Not Your Typical Markup: Democratic Walkout Prompts Threats, Taunts and Police Response
Flaring tempers, a walkout by committee Democrats and the summoning of the Capitol Police turned Friday’s Ways and Means Committee session into high political drama.
What exactly happened has become a story of “he said/she said,” but what began as a pension reform bill markup likely will exacerbate the partisan bickering enveloping the House.
Democrats, who have been complaining for months that Republicans are trampling their rights, charged the incident is an example of how the GOP continues to abuse its majority status. Republicans, on the other hand, pleaded innocence, saying they simply followed the rules.
It started in the morning when Democrats, who say they needed to discuss strategy, left the Ways and Means meeting during the reading of the Portman-Cardin bill. They were upset about receiving the substitute version of the bill after midnight, and receiving even later notice of the markup, allowing only a short time to review the legislation.
Leaving behind Rep. Pete Stark (D-Calif.) to object to any attempts by Chairman Bill Thomas (R-Calif.) to pass the bill, Democrats adjourned to the library adjoining the committee room.
Shortly thereafter, Thomas suspended the reading of the bill and moved to passage over Stark’s objections, according to witnesses.
Republicans say he did not make his objection in time. Democrats say he did.
“He basically ignored my objection,” Stark said.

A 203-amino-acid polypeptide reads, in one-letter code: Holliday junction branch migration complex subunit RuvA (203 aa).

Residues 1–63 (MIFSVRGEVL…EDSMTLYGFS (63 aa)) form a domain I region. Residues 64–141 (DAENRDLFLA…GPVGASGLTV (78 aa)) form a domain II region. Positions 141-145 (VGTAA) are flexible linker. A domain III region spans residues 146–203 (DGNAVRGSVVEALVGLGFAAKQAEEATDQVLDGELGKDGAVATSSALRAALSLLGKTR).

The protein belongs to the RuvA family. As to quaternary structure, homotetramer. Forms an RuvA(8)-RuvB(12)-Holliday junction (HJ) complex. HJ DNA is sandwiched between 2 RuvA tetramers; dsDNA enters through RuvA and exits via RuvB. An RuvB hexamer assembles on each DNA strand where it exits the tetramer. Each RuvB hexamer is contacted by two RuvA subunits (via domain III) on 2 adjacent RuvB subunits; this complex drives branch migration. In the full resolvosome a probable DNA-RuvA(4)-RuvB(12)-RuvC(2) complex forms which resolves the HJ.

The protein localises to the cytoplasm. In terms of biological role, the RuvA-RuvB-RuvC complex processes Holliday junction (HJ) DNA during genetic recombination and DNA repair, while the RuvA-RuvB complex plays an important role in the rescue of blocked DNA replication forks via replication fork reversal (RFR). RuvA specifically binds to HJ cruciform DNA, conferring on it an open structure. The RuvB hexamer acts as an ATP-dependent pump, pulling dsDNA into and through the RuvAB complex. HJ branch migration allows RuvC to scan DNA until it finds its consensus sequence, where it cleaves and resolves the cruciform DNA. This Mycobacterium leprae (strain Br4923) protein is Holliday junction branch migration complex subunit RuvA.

“I certainly think I [made it in time],” he added. “I had two cups of coffee this morning. I wasn’t sleeping. I wasn’t reading the paper.”
Rep. Clay Shaw (R-Fla.) claimed that Stark was not paying attention and in fact left the room after Thomas enabled the committee to move to passage.
Democrats allege that Thomas instructed a staffer to call the police to remove the Democratic Members from the library.
“I think he felt a little bit like Custer,” Stark said of the officer who responded to the call.
The Capitol Police confirm they received a disturbance call and dispatched officers to the committee room. Upon arriving, they determined it was an “internal matter” and left without making a report, police spokeswoman Jessica Gissubel said.
She did not say who made the call.
Rangel said the officer told him he was dispatched to remove Democrats from the library.
Republicans countered that Thomas called the Sergeant-at-Arms to restore order to the markup after Stark threatened Rep. Scott McInnis (R-Colo.).
The dispute spilled onto the chamber floor when Minority Leader Nancy Pelosi (D-Calif.) introduced a resolution to admonish Thomas’ action and consider the bill improperly reported out of committee. The whole ordeal continued to keep Members in session hours after they were set to adjourn for the week.
It was on the House floor where Rep. Kenny Hulshof (R-Mo.) read back the committee transcript of the Stark-McInnis exchange.
Stark reportedly said to McInnis: “Are you big enough to make me you little wimp? Why don’t you come over here and make me; I dare you. You little fruitcake. You little fruitcake.”
Rep. Jerry Kleczka (D-Wis.) said that was preceded by McInnis telling Stark to “shut up.”
As to McInnis’ claim — he said he felt physically threatened by Stark, which was the reason Thomas called the Sergeant-at-Arms — Kleczka responded: “The chairman was afraid the 30-year [McInnis] his junior was going to get beat up [by Stark]?”
Democrats said that was a sham as the officers never responded to the committee room — where Stark and McInnis where — but rather to the library where the Democrats were holed up.
Furthermore, they contend that according to the transcript, Thomas never asked if anyone objected before deeming the bill passed.
Thomas has been silent since the markup and did not take to the floor to speak.
Stark spoke to reporters before debate on the resolution began but did not address the comments he made to McInnis at that time or on the floor.